Time and Tide (2000)
Reviewed by: MrBooth on 2003-05-13
Summary: Classic film
OK, I’ve watched Time And Tide four times now, and I can finally say I understood it all. The whole story arc, and practically every scene! I liked it before I understood it, and I like it just as much now. Those that say it has no plot just haven’t paid enough attention – there’s plenty of plot there, but the way the film is edited means that you have do some work to make sense of it all. It’s said that the original cut of the film was about 3 hours long, but Tsui Hark either decided or was persuaded to cut it down to a more theatre friendly 110 minutes. To do so, he went all Wong Kar Wai on the film – apparently cutting out most of the scenes that explained what was going on and leaving a story that’s told mostly through incidental details and reactions. Perhaps he should have called the film “IN THE MOOD FOR BULLETS” J.

For those wishing to know what the plot is without going to the trouble of watching the film four times, here’s a synopsis:

A gang of mercenaries in South America betrays one of their members, a Taiwanese guy called Juan (Wu Bai, going by the name Jack in most scenes). He’s not best pleased and takes a case of their money, hoping to settle in Hong Kong with his pregnant wife (Candy Lo). The gang feel that their reputation will be ruined if one of their members ‘beats’ them in this way, so they follow him to Hong Kong to get the money back and restore their good name in the mercenary world.

Meanwhile, Nic Tse is a young guy with little purpose or direction in his life, who accidentally gets a girl (Cathy Tsui) pregnant in a drunken fling. 9 months later, she doesn’t want to know him but he feels responsible, and wants to at least provide financial help. He borrows some money from Anthony Wong, and agrees to work for Wong’s bodyguard agency to repay it. A job brings him into contact with Wu Bai, who he also met in a chance encounter at a shop. The two hit it off and become friends. This is complicated when the mercenaries turn up and give Wu Bai a task to complete to make a truce - Wu Bai ends up assassinating the guy Nic Tse is protecting.

Nic gets into a whole lot of trouble because Wong and the cops believe he was involved in the assassination, so he goes after Wu Bai to get an explanation. Unfortunately, this gets him caught up in the deadly game that Bai and the mercenaries have to play to settle their relationship once and for all.

There, it’s not all that complicated once you’ve understood it – the trick is just piecing together the scraps of information Tsui Hark feeds you until you have enough to fill in the picture.

Tsui Hark said he wanted to create a “new language of cinema” with Time And Tide – a different way of telling a story. It’s yet another brave innovation by this ever-creative filmmaker, but unfortunately one that left a lot of the audience behind. Although it owes a lot to Wong Kar-Wai’s films, Time And Tide is still a unique and envelope-pushing film, which many people already recognize as a classic Hong Kong movie. Not so many people in Hong Kong though, apparently, as the film flopped at the box office. Along with the disastrous performance of LEGEND OF ZU, Tsui Hark’s return to Hong Kong filmmaking pretty much ruined his career. The (this time deservedly) loathed BLACK MASK 2 was another nail in the coffin, and now this director who ruled and defined Hong Kong cinema for over a decade is having real trouble getting financing to make any more films.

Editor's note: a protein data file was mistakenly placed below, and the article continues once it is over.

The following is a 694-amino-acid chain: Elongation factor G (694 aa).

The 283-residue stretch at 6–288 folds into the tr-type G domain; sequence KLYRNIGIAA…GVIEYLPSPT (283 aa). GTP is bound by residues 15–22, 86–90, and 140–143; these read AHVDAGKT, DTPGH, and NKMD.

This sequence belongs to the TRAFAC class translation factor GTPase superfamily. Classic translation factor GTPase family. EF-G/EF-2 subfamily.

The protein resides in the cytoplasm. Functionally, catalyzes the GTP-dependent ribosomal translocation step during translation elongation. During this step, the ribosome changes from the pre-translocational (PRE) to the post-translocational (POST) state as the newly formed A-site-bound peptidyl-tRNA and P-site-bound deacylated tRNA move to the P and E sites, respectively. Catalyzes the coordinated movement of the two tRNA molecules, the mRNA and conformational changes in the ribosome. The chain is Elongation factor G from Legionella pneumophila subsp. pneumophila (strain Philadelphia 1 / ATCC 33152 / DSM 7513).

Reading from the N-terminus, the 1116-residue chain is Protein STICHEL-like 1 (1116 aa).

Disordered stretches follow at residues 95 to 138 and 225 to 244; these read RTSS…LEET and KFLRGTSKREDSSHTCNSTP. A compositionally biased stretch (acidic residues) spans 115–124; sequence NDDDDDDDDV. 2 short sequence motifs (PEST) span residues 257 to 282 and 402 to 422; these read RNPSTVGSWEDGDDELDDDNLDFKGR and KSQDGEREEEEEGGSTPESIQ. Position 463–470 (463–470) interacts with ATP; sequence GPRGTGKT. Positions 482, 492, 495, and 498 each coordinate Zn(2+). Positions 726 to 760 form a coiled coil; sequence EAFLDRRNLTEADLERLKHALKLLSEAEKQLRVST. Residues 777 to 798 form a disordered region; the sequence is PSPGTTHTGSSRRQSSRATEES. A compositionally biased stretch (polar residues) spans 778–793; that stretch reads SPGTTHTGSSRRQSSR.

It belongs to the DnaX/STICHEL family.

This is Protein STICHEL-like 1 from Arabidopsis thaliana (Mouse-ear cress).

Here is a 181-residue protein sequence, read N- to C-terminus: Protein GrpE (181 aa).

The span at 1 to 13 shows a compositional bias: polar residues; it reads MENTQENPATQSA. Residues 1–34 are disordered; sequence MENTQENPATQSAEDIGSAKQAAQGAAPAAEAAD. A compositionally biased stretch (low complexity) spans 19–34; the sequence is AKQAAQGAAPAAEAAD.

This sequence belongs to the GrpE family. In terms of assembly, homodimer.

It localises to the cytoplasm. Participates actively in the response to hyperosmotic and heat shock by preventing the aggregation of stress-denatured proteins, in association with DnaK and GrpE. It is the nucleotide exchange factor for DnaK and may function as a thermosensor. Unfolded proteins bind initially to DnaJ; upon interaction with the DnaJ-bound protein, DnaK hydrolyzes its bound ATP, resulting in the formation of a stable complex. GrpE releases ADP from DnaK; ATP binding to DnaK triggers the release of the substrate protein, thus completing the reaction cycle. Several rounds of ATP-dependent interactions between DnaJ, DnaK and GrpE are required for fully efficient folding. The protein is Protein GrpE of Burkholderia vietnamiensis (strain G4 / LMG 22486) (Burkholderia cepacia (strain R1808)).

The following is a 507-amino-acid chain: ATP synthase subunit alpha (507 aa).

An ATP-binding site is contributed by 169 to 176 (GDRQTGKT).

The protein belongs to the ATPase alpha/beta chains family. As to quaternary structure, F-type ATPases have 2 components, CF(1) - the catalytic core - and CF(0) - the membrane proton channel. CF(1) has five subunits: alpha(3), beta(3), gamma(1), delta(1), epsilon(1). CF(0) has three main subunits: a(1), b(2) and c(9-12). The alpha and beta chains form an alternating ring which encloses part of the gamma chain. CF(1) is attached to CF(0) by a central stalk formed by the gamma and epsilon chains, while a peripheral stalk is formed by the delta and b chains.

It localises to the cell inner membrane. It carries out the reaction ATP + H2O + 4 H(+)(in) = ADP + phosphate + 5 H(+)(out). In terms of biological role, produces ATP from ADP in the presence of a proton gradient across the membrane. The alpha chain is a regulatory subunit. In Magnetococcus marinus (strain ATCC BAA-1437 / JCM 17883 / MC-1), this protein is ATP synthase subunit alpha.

Although BLACK MASK 2 deserved every criticism it got, and LEGEND OF ZU deserved a lot of them, TIME AND TIDE is a truly under-rated masterpiece. It’s innovative and accomplished in many ways, most especially the action scenes, where Tsui Hark created yet another new way to stage and shoot action – how many times has he done that in his career now?

T&T’s action scenes are mostly gunplay related, but quite different in style from the John Woo style that most Hong Kong films have sought to emulate (and which Tsui Hark probably had some part in creating). The gunfights take place between highly trained and skilled professionals – masters of strategy and technique, with Wu Bai being the best of them all. It’s amazing the number of new things Tsui Hark and choreographer Xiong Xin Xin manage to find to do with gunplay and some subtly wire-enhanced martial artistry. T&T contains some of the very best action scenes a Hong Kong movie has contained – helped massively by Tsui Hark’s ever-inventive and imaginative camera work.

TIME AND TIDE is most of all a stylish film – the way the whole film is shot and edited is technically very slick, and artistically very beautiful. Not as stylized as Wong Kar-Wai & Christopher Doyle’s collaborations, but still full of great images.

I expect many people will never be fans of the film, but I imagine as the years go by more and more people will come to see it as a classic that perhaps came at the wrong time for the audience to really appreciate it. One is reminded that even great films like ASHES OF TIME have flopped at the box office too J.

For all the Wong Kar-Wai references in this and other reviews, the film is still something that only Tsui Hark could have made. It’s as different from most of his other films as many of them are from each other, which is one of the things that makes him such a remarkable filmmaker. I really hope his career gets back on track soon, and we start seeing more wonderful films from him!

9/10 – highly recommended
Reviewer Score: 9

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